The largest increase occurred in Ontario and was mainly a result of higher construction intentions for commercial buildings, single-family dwellings and industrial buildings. In Quebec, the monthly gain was attributable to commercial buildings, residential dwellings and, to a lesser extent, industrial buildings.
In Alberta, the rise originated largely from higher construction intentions for commercial buildings and multi-family dwellings.
The largest drop occurred in British Columbia, as a result of a decline in multi-family dwellings and commercial building intentions. In Saskatchewan, industrial construction intentions largely contributed to the decrease.
Significant increases in construction intentions in Toronto, Calgary and Montréal
The total value of permits was down in half of Canada's 34 census metropolitan areas.
In July, the largest gains in the total value of permits were in Toronto, Calgary and Montréal. In Toronto, the increase was principally attributable to commercial buildings. Higher construction intentions for commercial buildings and, to a much lesser extent, institutional buildings explained the gain in Calgary. In Montréal, commercial buildings and, to a lesser degree, residential dwellings were behind the increase.
On the other hand, the total value of permits decreased in Vancouver, followed by Hamilton and London. In Vancouver, commercial buildings and multi-family dwellings were responsible for the decline, while in Hamilton institutional buildings were behind the decrease. In London, lower construction intentions for multi-family dwellings accounted for the decline.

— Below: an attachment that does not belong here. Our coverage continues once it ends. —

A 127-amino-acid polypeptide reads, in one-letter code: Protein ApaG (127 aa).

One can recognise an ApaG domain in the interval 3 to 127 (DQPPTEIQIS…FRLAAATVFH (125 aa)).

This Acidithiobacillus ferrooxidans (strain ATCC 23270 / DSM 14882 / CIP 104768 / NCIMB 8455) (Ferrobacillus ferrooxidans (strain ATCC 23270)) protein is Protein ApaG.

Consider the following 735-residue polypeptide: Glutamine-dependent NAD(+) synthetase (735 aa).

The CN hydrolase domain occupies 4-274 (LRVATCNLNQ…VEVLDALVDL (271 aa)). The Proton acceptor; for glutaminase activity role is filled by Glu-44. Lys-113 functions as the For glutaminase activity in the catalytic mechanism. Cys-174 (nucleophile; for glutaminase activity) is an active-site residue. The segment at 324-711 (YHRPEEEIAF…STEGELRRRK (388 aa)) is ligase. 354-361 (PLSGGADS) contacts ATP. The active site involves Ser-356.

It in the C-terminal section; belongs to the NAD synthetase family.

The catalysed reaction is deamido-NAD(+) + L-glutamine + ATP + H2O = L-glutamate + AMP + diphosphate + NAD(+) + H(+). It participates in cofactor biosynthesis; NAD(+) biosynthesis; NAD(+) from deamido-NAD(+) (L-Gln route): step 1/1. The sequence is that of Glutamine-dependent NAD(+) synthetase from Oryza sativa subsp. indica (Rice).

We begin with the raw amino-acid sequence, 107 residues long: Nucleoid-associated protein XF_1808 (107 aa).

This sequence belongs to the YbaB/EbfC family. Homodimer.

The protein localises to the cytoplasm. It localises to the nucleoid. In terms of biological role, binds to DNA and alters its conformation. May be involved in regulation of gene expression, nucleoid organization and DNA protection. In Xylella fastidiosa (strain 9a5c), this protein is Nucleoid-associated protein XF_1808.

Dwelling units, value of residential and non-residential building permits, Canada – Seasonally adjusted
Note to readers
Unless otherwise stated, this release presents seasonally adjusted data, which facilitates comparisons by removing the effects of seasonal variations. For more information on seasonal adjustment, see Seasonal adjustment and identifying economic trends.
The Building Permits Survey covers 2,400 municipalities representing 95% of the population. It provides an early indication of building activity.
The communities representing the other 5% of the population are very small, and their levels of building activity have little impact on the total for the entire population.
The value of planned construction activities shown in this release excludes engineering projects (for example, waterworks, sewers or culverts) and land.
For the purpose of this release, the census metropolitan area of Ottawa–Gatineau (Ontario/Quebec) is divided into two areas: Gatineau part and Ottawa part.
Data for the current reference month are subject to revision based on late responses. Data have been revised for the previous month.
The trend-cycle estimates have been added to the charts as a complement to the seasonally adjusted series. Both the seasonally adjusted and the trend-cycle estimates are subject to revision as additional observations become available. These revisions could be large and even lead to a reversal of movement, especially at the end of the series. The higher variability associated with the trend-cycle estimates is indicated with a dotted line on the chart.
The July 2013 issue of Building Permits (Catalogue number64-001-X) will soon be available.
Building permits data for August will be released on October 7.
For more information, contact us (toll-free 1-800-263-1136; firstname.lastname@example.org).
To enquire about the concepts, methods or data quality of this release, contact Jeremie Bennett (613-951-0793), Investment, Science and Technology Division.